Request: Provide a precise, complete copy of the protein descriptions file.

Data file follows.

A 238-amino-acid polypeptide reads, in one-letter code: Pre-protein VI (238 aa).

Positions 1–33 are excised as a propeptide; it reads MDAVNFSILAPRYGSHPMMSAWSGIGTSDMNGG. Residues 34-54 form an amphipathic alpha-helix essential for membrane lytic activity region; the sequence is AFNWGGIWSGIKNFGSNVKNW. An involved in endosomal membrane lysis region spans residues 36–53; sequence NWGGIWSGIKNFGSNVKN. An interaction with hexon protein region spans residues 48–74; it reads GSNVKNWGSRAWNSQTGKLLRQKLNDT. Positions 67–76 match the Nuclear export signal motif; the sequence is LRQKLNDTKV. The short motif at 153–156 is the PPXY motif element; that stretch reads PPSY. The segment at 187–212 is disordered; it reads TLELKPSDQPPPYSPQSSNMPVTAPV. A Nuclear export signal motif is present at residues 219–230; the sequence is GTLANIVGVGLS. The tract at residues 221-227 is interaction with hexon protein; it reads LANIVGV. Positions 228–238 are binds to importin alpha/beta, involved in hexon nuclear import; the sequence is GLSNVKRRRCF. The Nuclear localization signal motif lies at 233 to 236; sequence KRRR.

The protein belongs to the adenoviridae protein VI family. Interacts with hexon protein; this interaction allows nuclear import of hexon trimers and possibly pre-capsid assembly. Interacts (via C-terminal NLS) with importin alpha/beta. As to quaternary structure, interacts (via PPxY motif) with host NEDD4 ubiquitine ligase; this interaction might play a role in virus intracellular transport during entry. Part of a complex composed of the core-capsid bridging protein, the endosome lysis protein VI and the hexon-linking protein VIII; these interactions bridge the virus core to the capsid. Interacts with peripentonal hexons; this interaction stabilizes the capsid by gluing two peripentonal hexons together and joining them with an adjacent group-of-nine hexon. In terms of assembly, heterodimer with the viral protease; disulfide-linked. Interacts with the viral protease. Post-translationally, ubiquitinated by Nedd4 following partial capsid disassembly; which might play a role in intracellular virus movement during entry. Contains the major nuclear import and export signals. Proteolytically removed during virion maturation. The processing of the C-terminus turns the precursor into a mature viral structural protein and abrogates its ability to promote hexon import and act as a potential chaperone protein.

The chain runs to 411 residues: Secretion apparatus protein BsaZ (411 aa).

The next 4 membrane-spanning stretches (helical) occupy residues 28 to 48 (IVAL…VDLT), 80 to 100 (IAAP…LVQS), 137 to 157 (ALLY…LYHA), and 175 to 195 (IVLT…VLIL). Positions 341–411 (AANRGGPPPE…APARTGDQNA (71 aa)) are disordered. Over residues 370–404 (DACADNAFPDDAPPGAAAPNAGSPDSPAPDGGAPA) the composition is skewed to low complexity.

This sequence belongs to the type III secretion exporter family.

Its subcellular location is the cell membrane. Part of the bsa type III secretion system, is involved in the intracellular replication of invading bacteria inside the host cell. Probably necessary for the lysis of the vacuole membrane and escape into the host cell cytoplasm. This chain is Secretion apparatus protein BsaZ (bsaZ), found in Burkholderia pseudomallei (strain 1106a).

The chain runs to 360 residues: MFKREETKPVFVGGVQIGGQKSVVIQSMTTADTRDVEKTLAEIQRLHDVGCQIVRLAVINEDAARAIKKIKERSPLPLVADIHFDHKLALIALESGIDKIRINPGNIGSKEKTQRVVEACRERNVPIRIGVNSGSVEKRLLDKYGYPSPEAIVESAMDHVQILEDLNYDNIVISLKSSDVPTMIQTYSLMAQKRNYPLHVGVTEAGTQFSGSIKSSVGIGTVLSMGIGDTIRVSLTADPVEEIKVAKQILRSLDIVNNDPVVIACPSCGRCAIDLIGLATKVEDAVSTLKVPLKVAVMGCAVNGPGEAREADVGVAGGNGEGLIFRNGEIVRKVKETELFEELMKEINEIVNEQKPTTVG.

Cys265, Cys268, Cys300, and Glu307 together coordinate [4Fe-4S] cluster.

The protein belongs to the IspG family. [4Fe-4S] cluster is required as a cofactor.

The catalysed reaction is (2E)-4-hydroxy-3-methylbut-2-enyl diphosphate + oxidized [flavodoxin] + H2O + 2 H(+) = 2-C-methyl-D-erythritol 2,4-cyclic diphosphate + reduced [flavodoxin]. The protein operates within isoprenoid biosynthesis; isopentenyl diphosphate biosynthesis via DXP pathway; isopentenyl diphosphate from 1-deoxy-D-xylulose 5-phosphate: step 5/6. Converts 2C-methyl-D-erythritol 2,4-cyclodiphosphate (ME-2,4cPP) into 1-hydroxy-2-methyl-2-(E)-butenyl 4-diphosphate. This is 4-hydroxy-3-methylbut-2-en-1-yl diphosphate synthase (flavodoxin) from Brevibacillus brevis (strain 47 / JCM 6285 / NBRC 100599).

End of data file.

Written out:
A 238-amino-acid polypeptide reads, in one-letter code: Pre-protein VI (238 aa).

Positions 1–33 are excised as a propeptide; it reads MDAVNFSILAPRYGSHPMMSAWSGIGTSDMNGG. Residues 34-54 form an amphipathic alpha-helix essential for membrane lytic activity region; the sequence is AFNWGGIWSGIKNFGSNVKNW. An involved in endosomal membrane lysis region spans residues 36–53; sequence NWGGIWSGIKNFGSNVKN. An interaction with hexon protein region spans residues 48–74; it reads GSNVKNWGSRAWNSQTGKLLRQKLNDT. Positions 67–76 match the Nuclear export signal motif; the sequence is LRQKLNDTKV. The short motif at 153–156 is the PPXY motif element; that stretch reads PPSY. The segment at 187–212 is disordered; it reads TLELKPSDQPPPYSPQSSNMPVTAPV. A Nuclear export signal motif is present at residues 219–230; the sequence is GTLANIVGVGLS. The tract at residues 221-227 is interaction with hexon protein; it reads LANIVGV. Positions 228–238 are binds to importin alpha/beta, involved in hexon nuclear import; the sequence is GLSNVKRRRCF. The Nuclear localization signal motif lies at 233 to 236; sequence KRRR.

The protein belongs to the adenoviridae protein VI family. Interacts with hexon protein; this interaction allows nuclear import of hexon trimers and possibly pre-capsid assembly. Interacts (via C-terminal NLS) with importin alpha/beta. As to quaternary structure, interacts (via PPxY motif) with host NEDD4 ubiquitine ligase; this interaction might play a role in virus intracellular transport during entry. Part of a complex composed of the core-capsid bridging protein, the endosome lysis protein VI and the hexon-linking protein VIII; these interactions bridge the virus core to the capsid. Interacts with peripentonal hexons; this interaction stabilizes the capsid by gluing two peripentonal hexons together and joining them with an adjacent group-of-nine hexon. In terms of assembly, heterodimer with the viral protease; disulfide-linked. Interacts with the viral protease. Post-translationally, ubiquitinated by Nedd4 following partial capsid disassembly; which might play a role in intracellular virus movement during entry. Contains the major nuclear import and export signals. Proteolytically removed during virion maturation. The processing of the C-terminus turns the precursor into a mature viral structural protein and abrogates its ability to promote hexon import and act as a potential chaperone protein.

The chain runs to 411 residues: Secretion apparatus protein BsaZ (411 aa).

The next 4 membrane-spanning stretches (helical) occupy residues 28 to 48 (IVAL…VDLT), 80 to 100 (IAAP…LVQS), 137 to 157 (ALLY…LYHA), and 175 to 195 (IVLT…VLIL). Positions 341–411 (AANRGGPPPE…APARTGDQNA (71 aa)) are disordered. Over residues 370–404 (DACADNAFPDDAPPGAAAPNAGSPDSPAPDGGAPA) the composition is skewed to low complexity.

This sequence belongs to the type III secretion exporter family.

Its subcellular location is the cell membrane. Part of the bsa type III secretion system, is involved in the intracellular replication of invading bacteria inside the host cell. Probably necessary for the lysis of the vacuole membrane and escape into the host cell cytoplasm. This chain is Secretion apparatus protein BsaZ (bsaZ), found in Burkholderia pseudomallei (strain 1106a).

The chain runs to 360 residues: MFKREETKPVFVGGVQIGGQKSVVIQSMTTADTRDVEKTLAEIQRLHDVGCQIVRLAVINEDAARAIKKIKERSPLPLVADIHFDHKLALIALESGIDKIRINPGNIGSKEKTQRVVEACRERNVPIRIGVNSGSVEKRLLDKYGYPSPEAIVESAMDHVQILEDLNYDNIVISLKSSDVPTMIQTYSLMAQKRNYPLHVGVTEAGTQFSGSIKSSVGIGTVLSMGIGDTIRVSLTADPVEEIKVAKQILRSLDIVNNDPVVIACPSCGRCAIDLIGLATKVEDAVSTLKVPLKVAVMGCAVNGPGEAREADVGVAGGNGEGLIFRNGEIVRKVKETELFEELMKEINEIVNEQKPTTVG.

Cys265, Cys268, Cys300, and Glu307 together coordinate [4Fe-4S] cluster.

The protein belongs to the IspG family. [4Fe-4S] cluster is required as a cofactor.

The catalysed reaction is (2E)-4-hydroxy-3-methylbut-2-enyl diphosphate + oxidized [flavodoxin] + H2O + 2 H(+) = 2-C-methyl-D-erythritol 2,4-cyclic diphosphate + reduced [flavodoxin]. The protein operates within isoprenoid biosynthesis; isopentenyl diphosphate biosynthesis via DXP pathway; isopentenyl diphosphate from 1-deoxy-D-xylulose 5-phosphate: step 5/6. Converts 2C-methyl-D-erythritol 2,4-cyclodiphosphate (ME-2,4cPP) into 1-hydroxy-2-methyl-2-(E)-butenyl 4-diphosphate. This is 4-hydroxy-3-methylbut-2-en-1-yl diphosphate synthase (flavodoxin) from Brevibacillus brevis (strain 47 / JCM 6285 / NBRC 100599).